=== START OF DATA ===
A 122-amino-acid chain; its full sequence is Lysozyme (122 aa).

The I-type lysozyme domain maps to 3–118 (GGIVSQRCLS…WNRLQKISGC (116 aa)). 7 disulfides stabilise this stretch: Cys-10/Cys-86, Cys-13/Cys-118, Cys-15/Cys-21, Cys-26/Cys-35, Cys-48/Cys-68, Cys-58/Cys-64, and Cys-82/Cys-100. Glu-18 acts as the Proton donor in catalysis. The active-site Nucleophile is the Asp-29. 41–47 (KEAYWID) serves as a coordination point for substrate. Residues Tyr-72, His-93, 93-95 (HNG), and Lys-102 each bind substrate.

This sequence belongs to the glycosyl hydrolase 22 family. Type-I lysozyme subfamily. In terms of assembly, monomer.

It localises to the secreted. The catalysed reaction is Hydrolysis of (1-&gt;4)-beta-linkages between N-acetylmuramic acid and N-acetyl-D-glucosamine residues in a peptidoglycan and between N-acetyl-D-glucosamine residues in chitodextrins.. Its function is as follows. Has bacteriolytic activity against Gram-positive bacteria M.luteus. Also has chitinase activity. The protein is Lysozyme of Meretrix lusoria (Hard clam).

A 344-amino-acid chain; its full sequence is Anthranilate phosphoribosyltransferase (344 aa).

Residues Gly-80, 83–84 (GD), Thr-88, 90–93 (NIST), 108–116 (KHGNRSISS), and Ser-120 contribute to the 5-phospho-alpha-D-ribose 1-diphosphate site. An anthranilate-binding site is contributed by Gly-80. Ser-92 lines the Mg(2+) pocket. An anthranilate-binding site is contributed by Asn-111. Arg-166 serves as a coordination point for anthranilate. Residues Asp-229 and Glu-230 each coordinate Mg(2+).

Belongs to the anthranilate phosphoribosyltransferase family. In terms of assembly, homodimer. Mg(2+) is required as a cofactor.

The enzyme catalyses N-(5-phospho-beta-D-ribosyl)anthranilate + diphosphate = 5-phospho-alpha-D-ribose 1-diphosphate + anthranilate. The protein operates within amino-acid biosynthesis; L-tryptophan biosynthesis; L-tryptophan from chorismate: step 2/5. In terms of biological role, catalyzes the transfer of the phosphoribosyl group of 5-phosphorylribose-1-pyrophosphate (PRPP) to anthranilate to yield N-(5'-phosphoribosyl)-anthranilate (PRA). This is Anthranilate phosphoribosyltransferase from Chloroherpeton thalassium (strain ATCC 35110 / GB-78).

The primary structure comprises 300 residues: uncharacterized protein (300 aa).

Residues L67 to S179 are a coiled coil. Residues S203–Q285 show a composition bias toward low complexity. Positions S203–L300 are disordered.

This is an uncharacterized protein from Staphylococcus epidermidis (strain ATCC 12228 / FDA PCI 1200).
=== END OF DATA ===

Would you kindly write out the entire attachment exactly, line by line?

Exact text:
A 122-amino-acid chain; its full sequence is Lysozyme (122 aa).

The I-type lysozyme domain maps to 3–118 (GGIVSQRCLS…WNRLQKISGC (116 aa)). 7 disulfides stabilise this stretch: Cys-10/Cys-86, Cys-13/Cys-118, Cys-15/Cys-21, Cys-26/Cys-35, Cys-48/Cys-68, Cys-58/Cys-64, and Cys-82/Cys-100. Glu-18 acts as the Proton donor in catalysis. The active-site Nucleophile is the Asp-29. 41–47 (KEAYWID) serves as a coordination point for substrate. Residues Tyr-72, His-93, 93-95 (HNG), and Lys-102 each bind substrate.

This sequence belongs to the glycosyl hydrolase 22 family. Type-I lysozyme subfamily. In terms of assembly, monomer.

It localises to the secreted. The catalysed reaction is Hydrolysis of (1-&gt;4)-beta-linkages between N-acetylmuramic acid and N-acetyl-D-glucosamine residues in a peptidoglycan and between N-acetyl-D-glucosamine residues in chitodextrins.. Its function is as follows. Has bacteriolytic activity against Gram-positive bacteria M.luteus. Also has chitinase activity. The protein is Lysozyme of Meretrix lusoria (Hard clam).

A 344-amino-acid chain; its full sequence is Anthranilate phosphoribosyltransferase (344 aa).

Residues Gly-80, 83–84 (GD), Thr-88, 90–93 (NIST), 108–116 (KHGNRSISS), and Ser-120 contribute to the 5-phospho-alpha-D-ribose 1-diphosphate site. An anthranilate-binding site is contributed by Gly-80. Ser-92 lines the Mg(2+) pocket. An anthranilate-binding site is contributed by Asn-111. Arg-166 serves as a coordination point for anthranilate. Residues Asp-229 and Glu-230 each coordinate Mg(2+).

Belongs to the anthranilate phosphoribosyltransferase family. In terms of assembly, homodimer. Mg(2+) is required as a cofactor.

The enzyme catalyses N-(5-phospho-beta-D-ribosyl)anthranilate + diphosphate = 5-phospho-alpha-D-ribose 1-diphosphate + anthranilate. The protein operates within amino-acid biosynthesis; L-tryptophan biosynthesis; L-tryptophan from chorismate: step 2/5. In terms of biological role, catalyzes the transfer of the phosphoribosyl group of 5-phosphorylribose-1-pyrophosphate (PRPP) to anthranilate to yield N-(5'-phosphoribosyl)-anthranilate (PRA). This is Anthranilate phosphoribosyltransferase from Chloroherpeton thalassium (strain ATCC 35110 / GB-78).

The primary structure comprises 300 residues: uncharacterized protein (300 aa).

Residues L67 to S179 are a coiled coil. Residues S203–Q285 show a composition bias toward low complexity. Positions S203–L300 are disordered.

This is an uncharacterized protein from Staphylococcus epidermidis (strain ATCC 12228 / FDA PCI 1200).